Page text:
SARAJEVO (Reuters) - A Bosnian court has dismissed a request for extradition to Turkey of a Turkish national, one among several wanted for alleged links to the Fethullah Gulen movement which Ankara has blamed for the failed coup in Turkey in 2016.
The court’s final ruling comes at a time of increased pressure by Turkey on its allies to deport people believed to be linked to schools financed by Gulen, whose movement Ankara has declared a terrorist organisation.
Last month, six Turkish nationals arrested in Kosovo over links to Gulen’s schools were secretly extradited to Turkey, prompting Kosovo Prime Minister Ramush Haradinaj to dismiss the interior minister and the state security chief.
Ankara accuses Gulen, a U.S.-based Muslim cleric, of orchestrating the July 15, 2016 coup attempt. He denies any connection with the abortive putsch.
The Appeals Chamber of Bosnia’s state court last month ruled against the extradition of Humeyra Gokcen on the grounds that she had requested asylum in Bosnia before Turkey had asked for her extradition. The ruling was not made public.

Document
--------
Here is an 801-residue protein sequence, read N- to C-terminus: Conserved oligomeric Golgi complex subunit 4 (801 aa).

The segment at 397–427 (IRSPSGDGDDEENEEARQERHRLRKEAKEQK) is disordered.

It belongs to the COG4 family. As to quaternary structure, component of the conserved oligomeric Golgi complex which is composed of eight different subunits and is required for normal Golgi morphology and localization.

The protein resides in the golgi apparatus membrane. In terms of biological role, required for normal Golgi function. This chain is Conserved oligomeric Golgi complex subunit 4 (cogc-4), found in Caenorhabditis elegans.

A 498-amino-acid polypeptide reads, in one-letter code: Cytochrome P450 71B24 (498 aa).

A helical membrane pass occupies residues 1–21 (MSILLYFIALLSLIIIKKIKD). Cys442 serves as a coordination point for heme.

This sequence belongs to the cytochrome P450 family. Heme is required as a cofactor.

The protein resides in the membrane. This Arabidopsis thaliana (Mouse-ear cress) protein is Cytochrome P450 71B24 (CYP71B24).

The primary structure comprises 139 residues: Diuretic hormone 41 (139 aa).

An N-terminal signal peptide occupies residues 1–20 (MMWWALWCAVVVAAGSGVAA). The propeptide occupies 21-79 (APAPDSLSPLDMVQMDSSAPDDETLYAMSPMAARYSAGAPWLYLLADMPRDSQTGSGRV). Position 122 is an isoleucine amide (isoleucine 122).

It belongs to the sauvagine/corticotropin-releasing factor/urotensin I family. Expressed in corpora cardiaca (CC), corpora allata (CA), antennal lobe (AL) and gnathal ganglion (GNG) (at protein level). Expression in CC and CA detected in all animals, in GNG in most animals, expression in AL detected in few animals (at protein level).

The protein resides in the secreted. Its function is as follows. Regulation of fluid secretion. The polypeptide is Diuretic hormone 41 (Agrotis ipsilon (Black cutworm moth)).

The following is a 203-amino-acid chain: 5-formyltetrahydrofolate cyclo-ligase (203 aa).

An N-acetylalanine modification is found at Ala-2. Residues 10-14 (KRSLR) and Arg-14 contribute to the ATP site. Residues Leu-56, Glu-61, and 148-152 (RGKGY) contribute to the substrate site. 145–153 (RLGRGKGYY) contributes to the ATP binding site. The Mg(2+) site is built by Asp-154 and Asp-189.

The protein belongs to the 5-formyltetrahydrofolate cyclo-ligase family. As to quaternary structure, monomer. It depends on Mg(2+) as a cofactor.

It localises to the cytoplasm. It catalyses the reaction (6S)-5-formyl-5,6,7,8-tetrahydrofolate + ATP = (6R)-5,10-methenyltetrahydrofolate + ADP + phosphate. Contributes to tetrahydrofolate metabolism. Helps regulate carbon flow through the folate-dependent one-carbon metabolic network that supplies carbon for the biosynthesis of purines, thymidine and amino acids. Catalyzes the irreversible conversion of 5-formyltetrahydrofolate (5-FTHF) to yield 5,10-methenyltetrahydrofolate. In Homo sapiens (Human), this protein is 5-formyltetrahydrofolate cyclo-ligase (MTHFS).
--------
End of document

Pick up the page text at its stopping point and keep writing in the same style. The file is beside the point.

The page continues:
In the decision obtained by Reuters, the court also said that allegations that Gokcen was a member of a terrorist organisation could not be sustained because the FETO organisation has not been verified as such by resolutions of the United Nations or the Council of Europe.
The court did not provide more details on the case nor did it comment on whether there were other such requests for deportation.
But a source close to the matter confirmed to Reuters on Monday that Turkey has requested the extradition of several more people who have arrived in Bosnia after the coup attempt, over links to the schools believed to be financed by the Gulen network.
Even though Bosnia has taken no concrete steps against these schools, some Turkish teachers have left the country under political pressure since the failed coup.
Last month, during his visit to Sarajevo, Turkish Prime Minister Binali Yildirim said that more action should be taken against Gulen’s followers there, “especially in the sectors of education and business”.
At its peak, the Gulen movement operated schools in 160 countries, from Afghanistan to the United States. Since the coup attempt, Turkey has pressured allies to shut down Gulen-run establishments.
Reporting by Daria Sito-Sucic; Editing by Richard Balmforth